Hook ended up getting nominated for five different Academy Awards, including Production Design and Costume Design (lost both to Bugsy), Visual Effects and Makeup (lost to Terminator 2), and Best Original Song (lost to Beauty and the Beast). Hoffman was also nominated for Best Supporting Actor at the Saturn Awards in a Musical/Comedy, but actually lost to Robin Williams for his role in The Fisher King. But despite the award nominations and earning $300 million on a $70 million budget, Hook didn’t do all that well with critics, earning a 26% on Rotten Tomatoes. Spielberg himself said that he felt like a fish out of water directing the movie. In various interviews, he spoke about the movie as if it felt awkward to him.
“There are parts of Hook I love. I’m really proud of my work right up through Peter being hauled off in the parachute out the window, heading for Neverland.” “I didn’t have confidence in the script. I had confidence in the first act and I had confidence in the epilogue. I didn’t have confidence in the body of it.”
Hook is far from Williams’ best movie, even if he’s very good in it. But I feel a strong sense of nostalgia while watching Hook regardless. When I remember Williams, this is one of the first movies that comes to mind. Disney’s Aladdin is another one. And like with many of his other performances, he touched the lives of the actors he worked with.
Next month I’m probably going to begin my Disney Associated Animated movies blogathon. The first three on that list will be The Reluctant Dragon, Victory through Air Power, and the controversial Song of the South. Some other movies that will be in this blogathon further down include both Marry Poppins movies, The Nightmare Before Christmas (which I haven’t seen since I was 9), Who Framed Roger Rabbit, and Enchanted.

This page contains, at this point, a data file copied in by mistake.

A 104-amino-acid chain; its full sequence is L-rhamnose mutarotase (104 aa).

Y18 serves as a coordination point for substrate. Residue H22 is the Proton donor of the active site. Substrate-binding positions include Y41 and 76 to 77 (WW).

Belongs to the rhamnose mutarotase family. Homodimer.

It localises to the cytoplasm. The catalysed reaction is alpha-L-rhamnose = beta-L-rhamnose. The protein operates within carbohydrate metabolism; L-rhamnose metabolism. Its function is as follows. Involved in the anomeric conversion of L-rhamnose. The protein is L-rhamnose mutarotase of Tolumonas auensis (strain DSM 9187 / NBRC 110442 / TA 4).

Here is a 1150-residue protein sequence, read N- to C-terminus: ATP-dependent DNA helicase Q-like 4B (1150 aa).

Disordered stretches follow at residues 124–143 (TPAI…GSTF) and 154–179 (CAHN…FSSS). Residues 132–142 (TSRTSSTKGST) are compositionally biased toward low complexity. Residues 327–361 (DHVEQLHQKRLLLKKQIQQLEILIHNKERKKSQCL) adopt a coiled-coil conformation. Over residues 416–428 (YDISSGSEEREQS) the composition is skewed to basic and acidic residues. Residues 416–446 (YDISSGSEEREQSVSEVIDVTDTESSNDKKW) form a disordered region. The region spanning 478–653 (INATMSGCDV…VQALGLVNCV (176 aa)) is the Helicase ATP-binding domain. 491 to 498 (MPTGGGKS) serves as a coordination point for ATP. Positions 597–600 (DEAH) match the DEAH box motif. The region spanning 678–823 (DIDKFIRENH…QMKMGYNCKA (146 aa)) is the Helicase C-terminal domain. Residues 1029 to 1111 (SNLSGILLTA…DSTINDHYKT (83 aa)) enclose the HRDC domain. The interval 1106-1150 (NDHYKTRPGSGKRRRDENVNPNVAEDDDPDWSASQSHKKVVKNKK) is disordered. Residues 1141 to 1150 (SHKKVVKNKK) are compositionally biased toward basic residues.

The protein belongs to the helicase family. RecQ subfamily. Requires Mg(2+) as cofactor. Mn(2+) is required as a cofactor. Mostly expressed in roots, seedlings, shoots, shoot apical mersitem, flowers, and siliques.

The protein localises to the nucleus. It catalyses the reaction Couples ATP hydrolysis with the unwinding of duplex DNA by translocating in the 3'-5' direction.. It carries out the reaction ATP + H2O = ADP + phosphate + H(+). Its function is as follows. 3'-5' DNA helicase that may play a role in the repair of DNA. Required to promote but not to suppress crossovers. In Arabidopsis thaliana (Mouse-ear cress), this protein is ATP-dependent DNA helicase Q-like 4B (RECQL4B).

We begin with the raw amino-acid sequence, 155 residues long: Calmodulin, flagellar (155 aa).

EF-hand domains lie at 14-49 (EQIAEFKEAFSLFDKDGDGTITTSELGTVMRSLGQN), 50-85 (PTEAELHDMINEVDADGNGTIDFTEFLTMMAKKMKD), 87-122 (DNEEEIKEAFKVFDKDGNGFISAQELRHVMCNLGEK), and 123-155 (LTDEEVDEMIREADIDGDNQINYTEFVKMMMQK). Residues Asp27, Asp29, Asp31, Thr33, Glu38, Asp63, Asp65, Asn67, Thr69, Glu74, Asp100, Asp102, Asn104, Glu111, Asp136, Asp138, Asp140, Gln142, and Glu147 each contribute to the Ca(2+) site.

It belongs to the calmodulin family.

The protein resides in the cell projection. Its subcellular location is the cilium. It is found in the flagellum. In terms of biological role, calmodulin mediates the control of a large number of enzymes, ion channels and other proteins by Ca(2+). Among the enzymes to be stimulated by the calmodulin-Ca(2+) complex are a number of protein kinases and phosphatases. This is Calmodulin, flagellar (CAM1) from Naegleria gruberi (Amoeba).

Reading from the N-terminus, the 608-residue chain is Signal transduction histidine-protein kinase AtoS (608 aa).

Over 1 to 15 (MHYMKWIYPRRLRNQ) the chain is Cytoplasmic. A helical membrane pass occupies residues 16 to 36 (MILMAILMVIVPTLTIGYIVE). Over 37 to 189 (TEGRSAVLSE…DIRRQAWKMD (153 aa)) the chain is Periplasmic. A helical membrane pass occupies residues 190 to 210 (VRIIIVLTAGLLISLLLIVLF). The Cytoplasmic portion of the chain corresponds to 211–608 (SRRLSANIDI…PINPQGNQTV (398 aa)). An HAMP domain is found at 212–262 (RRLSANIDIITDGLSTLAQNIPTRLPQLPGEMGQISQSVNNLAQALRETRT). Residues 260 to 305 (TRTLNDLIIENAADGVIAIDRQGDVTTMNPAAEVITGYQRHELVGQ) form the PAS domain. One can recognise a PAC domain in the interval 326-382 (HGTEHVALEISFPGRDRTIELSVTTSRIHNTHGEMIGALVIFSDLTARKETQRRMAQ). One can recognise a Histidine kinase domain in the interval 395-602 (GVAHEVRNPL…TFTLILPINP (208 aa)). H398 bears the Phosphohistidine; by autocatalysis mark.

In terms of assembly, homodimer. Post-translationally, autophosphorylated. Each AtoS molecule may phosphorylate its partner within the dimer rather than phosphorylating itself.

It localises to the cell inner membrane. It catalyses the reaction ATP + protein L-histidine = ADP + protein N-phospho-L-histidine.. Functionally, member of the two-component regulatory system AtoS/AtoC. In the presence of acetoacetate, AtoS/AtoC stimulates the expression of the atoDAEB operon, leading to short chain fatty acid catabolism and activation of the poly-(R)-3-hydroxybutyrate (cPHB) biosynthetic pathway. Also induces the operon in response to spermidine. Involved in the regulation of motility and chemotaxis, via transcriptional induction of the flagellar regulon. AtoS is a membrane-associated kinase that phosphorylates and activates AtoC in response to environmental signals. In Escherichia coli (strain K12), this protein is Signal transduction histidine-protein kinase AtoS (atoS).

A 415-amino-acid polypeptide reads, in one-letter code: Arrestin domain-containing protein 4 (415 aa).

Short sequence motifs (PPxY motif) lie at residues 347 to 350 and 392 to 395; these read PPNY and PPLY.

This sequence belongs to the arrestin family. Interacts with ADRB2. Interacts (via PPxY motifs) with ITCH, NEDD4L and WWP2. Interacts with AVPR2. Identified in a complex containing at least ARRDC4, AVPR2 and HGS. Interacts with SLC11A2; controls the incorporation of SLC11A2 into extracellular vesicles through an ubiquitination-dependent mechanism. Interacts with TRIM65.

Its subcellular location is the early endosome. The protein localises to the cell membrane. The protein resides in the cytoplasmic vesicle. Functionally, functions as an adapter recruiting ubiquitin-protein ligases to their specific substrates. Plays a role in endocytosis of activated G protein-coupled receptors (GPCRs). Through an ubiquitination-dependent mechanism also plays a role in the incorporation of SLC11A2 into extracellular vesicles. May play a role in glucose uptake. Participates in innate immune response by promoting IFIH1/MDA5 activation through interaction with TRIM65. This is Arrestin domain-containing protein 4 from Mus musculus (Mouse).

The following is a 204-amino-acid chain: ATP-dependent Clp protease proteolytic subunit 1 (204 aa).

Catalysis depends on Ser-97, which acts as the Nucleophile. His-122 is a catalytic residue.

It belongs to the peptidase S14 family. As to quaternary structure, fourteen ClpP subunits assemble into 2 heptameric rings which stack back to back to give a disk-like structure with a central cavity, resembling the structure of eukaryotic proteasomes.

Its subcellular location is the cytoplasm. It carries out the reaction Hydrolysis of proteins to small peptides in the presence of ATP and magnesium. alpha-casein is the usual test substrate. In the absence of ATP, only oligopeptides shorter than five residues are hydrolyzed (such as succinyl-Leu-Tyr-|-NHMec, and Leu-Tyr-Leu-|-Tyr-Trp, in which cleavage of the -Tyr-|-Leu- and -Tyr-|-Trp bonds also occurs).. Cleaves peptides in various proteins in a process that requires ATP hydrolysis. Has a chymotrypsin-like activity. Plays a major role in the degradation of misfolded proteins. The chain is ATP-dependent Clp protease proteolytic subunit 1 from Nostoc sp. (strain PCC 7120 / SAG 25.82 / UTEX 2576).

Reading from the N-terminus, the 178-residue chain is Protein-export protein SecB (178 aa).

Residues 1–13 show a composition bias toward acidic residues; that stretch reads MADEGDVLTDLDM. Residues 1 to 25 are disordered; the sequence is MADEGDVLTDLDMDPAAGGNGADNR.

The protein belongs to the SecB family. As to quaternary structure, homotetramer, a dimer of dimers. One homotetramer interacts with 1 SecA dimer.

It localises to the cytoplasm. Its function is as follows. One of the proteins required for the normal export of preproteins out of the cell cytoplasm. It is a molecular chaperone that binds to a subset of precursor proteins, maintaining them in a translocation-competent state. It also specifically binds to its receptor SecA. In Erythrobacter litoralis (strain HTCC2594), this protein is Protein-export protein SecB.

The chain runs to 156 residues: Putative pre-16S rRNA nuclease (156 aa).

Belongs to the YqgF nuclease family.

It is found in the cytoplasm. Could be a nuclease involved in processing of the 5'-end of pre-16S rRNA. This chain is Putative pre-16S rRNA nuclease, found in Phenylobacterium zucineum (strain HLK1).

I enjoyed Hook when I saw it and I wouldn’t be opposed to a rewatch.
Honestly, thinking about Robin Williams’ suicide and his struggles leading up to it still makes me emotional. Part of that is probably because I really ‘discovered’ him just in the last couple of years. But also, like you said, we didn’t just lose a great actor/comedian – we lost a bright soul who touched thousands of people’s lives. And the really heartbreaking thing is how few people knew how much he was struggling. Really makes me want to be more purposeful about reaching out to others and supporting them with whatever they’re going through.
Agreed. Considering how bad his symptoms were near the end of his life with the physical pain and his brain going haywire, and all signs pointing towards everything getting worse fast, I find it very hard to say he took the coward’s way out. And as someone who worked with someone who committed suicide, it hits me pretty hard when I think about it.
Part of who I am is that in real life, I like to make people smile and laugh. I’m pretty sure Robin Williams had at least a little influence on me in that sense.
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It’s indeed such a tragic ending for this fantastic actor who made up a big part of my childhood. Hook is also more of a nostalgic piece for me. It isn’t perfect but it reminds me of my younger days and I had a nice time with it too!